We were twenty three miles outside of Valley of Fire, Utah, and I was drunk with heat. The little “Electric MVP” oscillating fan mounted on the dash beat furiously back and forth, blowing hot air just scooped off the asphalt into the bus. The curtains in the back of the bus waved with the warm wind coming in through the windows, and Laura was sprawled across the bench seat in the back – foot hanging out the vent window, body framed by the orange plaid upholstery, and tank top pulled up. I wasn’t sure if she was sleeping or in some kind of heat coma – it was 103 degrees out, and as we barreled down the highway it felt like we were in a giant oven with an orange flower painted on the front.
Each time we pinged the weather report, the temperatures increased, and I could tell by looking down at my gauges in the dash. The engine was running hot – real hot. I kept glancing down at the gauges, the thought running through my head that this would not be a good place to break down, imagining sitting on the side of the highway, stuck in the desert heat in the middle of the day. The wet washcloth on my head dripped down onto my shorts, and the long white stripes of the highway were slowly lining by. I have a gauge wired into monitor the temperature of each cylinder in the engine, and I suddenly saw its red light blinking at me, and then watched the temperature of two cylinders skyrocket. I looked up at Laura in the rearview, and back at the gauges, and knew I had to pull over. I blinkered and came to a lurching stop, and jumped out to assess the situation. The asphalt was scorching, and the engine bay had to be upwards of 300 degrees. I grabbed a paper towel, popped the hood, and ducked my head inside to see what was wrong.
The carburetor linkage was broken on one side.
We were running on only two cylinders. A metal bracket on the linkage had sheared in two – I couldn’t even touch the linkage it was so hot, and I gathered that the stress of constantly moving back and forth plus the insane temperatures resulted in one broken bracket. I knew we couldn’t get far with it like the way it was – the engine would soon implode. I opened the hatch, grabbed my tools, told Laura what was going on, and set to work.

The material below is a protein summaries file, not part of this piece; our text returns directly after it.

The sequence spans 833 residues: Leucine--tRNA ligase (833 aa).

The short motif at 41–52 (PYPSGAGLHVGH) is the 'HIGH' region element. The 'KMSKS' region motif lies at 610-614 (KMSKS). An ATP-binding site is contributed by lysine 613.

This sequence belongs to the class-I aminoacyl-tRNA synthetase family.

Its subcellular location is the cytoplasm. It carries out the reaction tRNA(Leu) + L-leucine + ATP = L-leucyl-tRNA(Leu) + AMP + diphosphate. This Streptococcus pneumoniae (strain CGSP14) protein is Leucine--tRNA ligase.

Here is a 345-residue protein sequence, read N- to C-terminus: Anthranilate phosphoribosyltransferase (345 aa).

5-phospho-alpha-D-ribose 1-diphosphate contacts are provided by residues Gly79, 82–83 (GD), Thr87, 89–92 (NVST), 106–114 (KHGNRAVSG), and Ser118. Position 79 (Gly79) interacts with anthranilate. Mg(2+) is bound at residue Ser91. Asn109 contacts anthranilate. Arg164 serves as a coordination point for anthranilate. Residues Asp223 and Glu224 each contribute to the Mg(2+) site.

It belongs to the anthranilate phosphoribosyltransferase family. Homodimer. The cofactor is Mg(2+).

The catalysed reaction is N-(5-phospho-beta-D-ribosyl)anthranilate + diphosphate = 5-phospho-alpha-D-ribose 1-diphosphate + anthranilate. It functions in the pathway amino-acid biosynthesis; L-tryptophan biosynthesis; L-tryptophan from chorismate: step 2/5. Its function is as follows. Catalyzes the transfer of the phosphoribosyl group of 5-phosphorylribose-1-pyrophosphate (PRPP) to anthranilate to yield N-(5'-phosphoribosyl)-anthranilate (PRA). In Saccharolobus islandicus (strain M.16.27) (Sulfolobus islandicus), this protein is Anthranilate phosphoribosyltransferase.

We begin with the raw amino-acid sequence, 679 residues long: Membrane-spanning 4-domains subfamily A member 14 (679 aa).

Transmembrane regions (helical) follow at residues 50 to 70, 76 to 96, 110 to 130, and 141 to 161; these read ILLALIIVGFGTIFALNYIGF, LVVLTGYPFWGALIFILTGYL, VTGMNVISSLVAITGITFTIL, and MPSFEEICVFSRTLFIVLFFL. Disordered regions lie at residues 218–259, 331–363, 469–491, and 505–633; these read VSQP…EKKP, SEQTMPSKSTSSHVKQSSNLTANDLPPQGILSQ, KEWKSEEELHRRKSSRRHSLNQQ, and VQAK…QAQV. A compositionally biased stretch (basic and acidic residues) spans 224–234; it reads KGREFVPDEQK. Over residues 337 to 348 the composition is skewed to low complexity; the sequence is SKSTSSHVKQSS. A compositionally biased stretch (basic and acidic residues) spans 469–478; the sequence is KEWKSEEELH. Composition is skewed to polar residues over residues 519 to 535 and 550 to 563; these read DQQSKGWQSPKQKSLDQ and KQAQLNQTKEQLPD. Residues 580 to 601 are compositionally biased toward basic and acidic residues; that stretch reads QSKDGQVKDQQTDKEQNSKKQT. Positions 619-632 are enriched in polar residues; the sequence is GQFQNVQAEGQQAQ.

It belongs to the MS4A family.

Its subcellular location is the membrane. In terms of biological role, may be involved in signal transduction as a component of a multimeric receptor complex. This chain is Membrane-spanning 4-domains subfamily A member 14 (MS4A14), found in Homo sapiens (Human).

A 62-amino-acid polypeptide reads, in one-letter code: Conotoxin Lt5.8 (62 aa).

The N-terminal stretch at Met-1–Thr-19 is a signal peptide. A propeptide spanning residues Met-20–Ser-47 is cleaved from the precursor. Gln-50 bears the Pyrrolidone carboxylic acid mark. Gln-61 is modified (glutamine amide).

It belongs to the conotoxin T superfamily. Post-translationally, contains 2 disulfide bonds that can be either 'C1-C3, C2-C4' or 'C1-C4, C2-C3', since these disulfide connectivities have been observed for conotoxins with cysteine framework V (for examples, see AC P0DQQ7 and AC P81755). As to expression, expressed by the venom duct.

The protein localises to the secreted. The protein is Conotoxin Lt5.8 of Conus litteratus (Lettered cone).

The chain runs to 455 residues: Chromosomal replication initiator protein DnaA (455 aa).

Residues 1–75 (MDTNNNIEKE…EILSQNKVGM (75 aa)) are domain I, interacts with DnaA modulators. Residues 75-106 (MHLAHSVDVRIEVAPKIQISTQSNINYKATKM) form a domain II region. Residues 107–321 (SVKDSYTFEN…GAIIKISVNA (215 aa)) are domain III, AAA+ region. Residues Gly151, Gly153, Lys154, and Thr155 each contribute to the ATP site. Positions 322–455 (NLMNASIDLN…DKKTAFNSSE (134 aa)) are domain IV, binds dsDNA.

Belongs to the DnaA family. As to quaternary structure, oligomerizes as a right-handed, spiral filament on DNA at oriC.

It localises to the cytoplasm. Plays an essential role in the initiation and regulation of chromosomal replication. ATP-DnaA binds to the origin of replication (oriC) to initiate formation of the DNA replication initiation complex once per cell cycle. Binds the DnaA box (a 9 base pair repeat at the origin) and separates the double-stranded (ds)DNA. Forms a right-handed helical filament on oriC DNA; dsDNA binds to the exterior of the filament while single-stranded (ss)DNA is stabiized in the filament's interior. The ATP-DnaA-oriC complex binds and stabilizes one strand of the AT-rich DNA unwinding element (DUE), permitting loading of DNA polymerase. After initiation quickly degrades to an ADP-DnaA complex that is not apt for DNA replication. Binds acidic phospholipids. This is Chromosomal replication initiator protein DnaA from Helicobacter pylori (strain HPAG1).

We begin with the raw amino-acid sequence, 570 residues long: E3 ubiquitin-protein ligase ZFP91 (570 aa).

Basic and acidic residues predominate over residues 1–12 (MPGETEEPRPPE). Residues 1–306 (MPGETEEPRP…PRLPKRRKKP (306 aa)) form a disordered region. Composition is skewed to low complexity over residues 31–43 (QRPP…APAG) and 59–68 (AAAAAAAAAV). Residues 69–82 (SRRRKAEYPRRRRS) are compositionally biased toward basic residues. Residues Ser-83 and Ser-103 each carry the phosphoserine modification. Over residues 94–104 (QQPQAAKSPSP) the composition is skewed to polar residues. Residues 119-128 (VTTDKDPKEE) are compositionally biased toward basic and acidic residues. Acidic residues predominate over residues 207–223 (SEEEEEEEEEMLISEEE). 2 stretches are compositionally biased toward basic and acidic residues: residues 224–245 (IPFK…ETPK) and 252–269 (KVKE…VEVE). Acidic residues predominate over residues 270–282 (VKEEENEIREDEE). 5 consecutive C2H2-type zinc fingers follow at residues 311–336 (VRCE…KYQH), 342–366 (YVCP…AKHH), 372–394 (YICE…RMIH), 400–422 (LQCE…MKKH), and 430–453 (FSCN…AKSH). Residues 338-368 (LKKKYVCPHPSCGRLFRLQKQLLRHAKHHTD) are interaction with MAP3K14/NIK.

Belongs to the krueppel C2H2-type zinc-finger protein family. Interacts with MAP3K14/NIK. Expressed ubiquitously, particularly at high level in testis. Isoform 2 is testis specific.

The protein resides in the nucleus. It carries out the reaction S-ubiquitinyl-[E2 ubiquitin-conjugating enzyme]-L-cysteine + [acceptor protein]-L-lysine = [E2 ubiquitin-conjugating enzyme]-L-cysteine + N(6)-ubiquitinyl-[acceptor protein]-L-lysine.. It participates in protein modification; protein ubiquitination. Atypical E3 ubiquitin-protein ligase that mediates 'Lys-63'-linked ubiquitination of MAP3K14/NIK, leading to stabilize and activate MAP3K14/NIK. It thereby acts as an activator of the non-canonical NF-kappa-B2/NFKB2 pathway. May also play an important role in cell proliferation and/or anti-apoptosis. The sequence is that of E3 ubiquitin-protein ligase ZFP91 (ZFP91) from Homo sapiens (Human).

After 20 minutes of ducking my head in and out of the engine bay, we pulled back onto the highway on all 4 cylinders, thanking God and singing along with the radio as we slow-roasted on our way to the coast. We finally made it that evening, coasting down to sea level, and ended the day with dinner and a walk along Sunset Boulevard in glorious, cool, 65 degree weather.
Guanella took us all the way from Moab to Los Angeles, through the desert in temps as high as 111 degrees, and made it despite the punishment of the heat. We’ve gone over 1000 miles so far, and she keeps faithfully ticking away, mile after mile. For some reason, I’m glad we had that experience driving through the desert, but I never want to do it again (well…without A/C that is).
The adventure continues…we’ve seen some awe-inspiringly beautiful parts of the country, and are having such a blast together tooting down the road.
A photo story of our past few days:
In Arches National Park:
Pine Tree Arch:
Left to right: Lulu, Gabby (in the window) Darren, Lindsey, Laura, Travis, Guanella
Guanella and Lulu were so sad to part ways:
Delicate Arch is down in there somewhere:
Many bugs have rested in peace upon Guanella’s front end:
Who knew a truck stop in southern Utah could be so incredible?
We camped in Zion National Park!
That, my friends, is the desert.
We celebrated because right about here the temp started dropping, oh, 40 degrees or so. Thank you ocean.
Until next time! The adventure continues…